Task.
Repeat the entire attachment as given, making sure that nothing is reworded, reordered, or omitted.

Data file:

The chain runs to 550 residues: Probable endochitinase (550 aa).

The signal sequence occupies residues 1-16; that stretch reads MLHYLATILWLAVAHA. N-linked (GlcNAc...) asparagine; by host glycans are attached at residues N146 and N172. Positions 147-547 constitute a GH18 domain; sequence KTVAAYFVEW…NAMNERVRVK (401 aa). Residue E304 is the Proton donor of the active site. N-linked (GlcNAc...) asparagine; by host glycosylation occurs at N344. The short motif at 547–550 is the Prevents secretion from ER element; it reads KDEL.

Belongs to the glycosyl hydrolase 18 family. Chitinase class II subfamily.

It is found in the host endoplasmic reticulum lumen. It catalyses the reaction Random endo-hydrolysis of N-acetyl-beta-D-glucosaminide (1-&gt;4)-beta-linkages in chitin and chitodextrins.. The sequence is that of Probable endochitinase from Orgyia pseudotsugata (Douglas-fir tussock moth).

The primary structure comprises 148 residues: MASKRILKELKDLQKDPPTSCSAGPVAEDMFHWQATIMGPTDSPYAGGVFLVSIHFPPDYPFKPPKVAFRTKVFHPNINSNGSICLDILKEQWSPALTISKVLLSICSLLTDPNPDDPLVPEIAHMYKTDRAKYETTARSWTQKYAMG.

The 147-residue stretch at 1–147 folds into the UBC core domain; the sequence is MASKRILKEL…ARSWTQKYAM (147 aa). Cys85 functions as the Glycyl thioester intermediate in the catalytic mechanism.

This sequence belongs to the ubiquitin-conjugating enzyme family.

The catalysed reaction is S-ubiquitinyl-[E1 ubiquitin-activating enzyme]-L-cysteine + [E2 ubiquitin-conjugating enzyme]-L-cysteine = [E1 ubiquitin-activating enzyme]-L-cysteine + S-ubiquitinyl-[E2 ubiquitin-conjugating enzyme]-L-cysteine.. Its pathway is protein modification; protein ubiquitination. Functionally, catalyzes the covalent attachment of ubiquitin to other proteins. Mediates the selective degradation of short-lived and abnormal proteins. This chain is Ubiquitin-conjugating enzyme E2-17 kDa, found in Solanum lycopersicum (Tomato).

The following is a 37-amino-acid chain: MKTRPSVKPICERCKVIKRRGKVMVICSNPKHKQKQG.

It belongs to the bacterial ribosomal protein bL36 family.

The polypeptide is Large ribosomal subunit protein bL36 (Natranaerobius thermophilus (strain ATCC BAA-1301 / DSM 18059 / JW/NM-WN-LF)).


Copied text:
The chain runs to 550 residues: Probable endochitinase (550 aa).

The signal sequence occupies residues 1-16; that stretch reads MLHYLATILWLAVAHA. N-linked (GlcNAc...) asparagine; by host glycans are attached at residues N146 and N172. Positions 147-547 constitute a GH18 domain; sequence KTVAAYFVEW…NAMNERVRVK (401 aa). Residue E304 is the Proton donor of the active site. N-linked (GlcNAc...) asparagine; by host glycosylation occurs at N344. The short motif at 547–550 is the Prevents secretion from ER element; it reads KDEL.

Belongs to the glycosyl hydrolase 18 family. Chitinase class II subfamily.

It is found in the host endoplasmic reticulum lumen. It catalyses the reaction Random endo-hydrolysis of N-acetyl-beta-D-glucosaminide (1-&gt;4)-beta-linkages in chitin and chitodextrins.. The sequence is that of Probable endochitinase from Orgyia pseudotsugata (Douglas-fir tussock moth).

The primary structure comprises 148 residues: MASKRILKELKDLQKDPPTSCSAGPVAEDMFHWQATIMGPTDSPYAGGVFLVSIHFPPDYPFKPPKVAFRTKVFHPNINSNGSICLDILKEQWSPALTISKVLLSICSLLTDPNPDDPLVPEIAHMYKTDRAKYETTARSWTQKYAMG.

The 147-residue stretch at 1–147 folds into the UBC core domain; the sequence is MASKRILKEL…ARSWTQKYAM (147 aa). Cys85 functions as the Glycyl thioester intermediate in the catalytic mechanism.

This sequence belongs to the ubiquitin-conjugating enzyme family.

The catalysed reaction is S-ubiquitinyl-[E1 ubiquitin-activating enzyme]-L-cysteine + [E2 ubiquitin-conjugating enzyme]-L-cysteine = [E1 ubiquitin-activating enzyme]-L-cysteine + S-ubiquitinyl-[E2 ubiquitin-conjugating enzyme]-L-cysteine.. Its pathway is protein modification; protein ubiquitination. Functionally, catalyzes the covalent attachment of ubiquitin to other proteins. Mediates the selective degradation of short-lived and abnormal proteins. This chain is Ubiquitin-conjugating enzyme E2-17 kDa, found in Solanum lycopersicum (Tomato).

The following is a 37-amino-acid chain: MKTRPSVKPICERCKVIKRRGKVMVICSNPKHKQKQG.

It belongs to the bacterial ribosomal protein bL36 family.

The polypeptide is Large ribosomal subunit protein bL36 (Natranaerobius thermophilus (strain ATCC BAA-1301 / DSM 18059 / JW/NM-WN-LF)).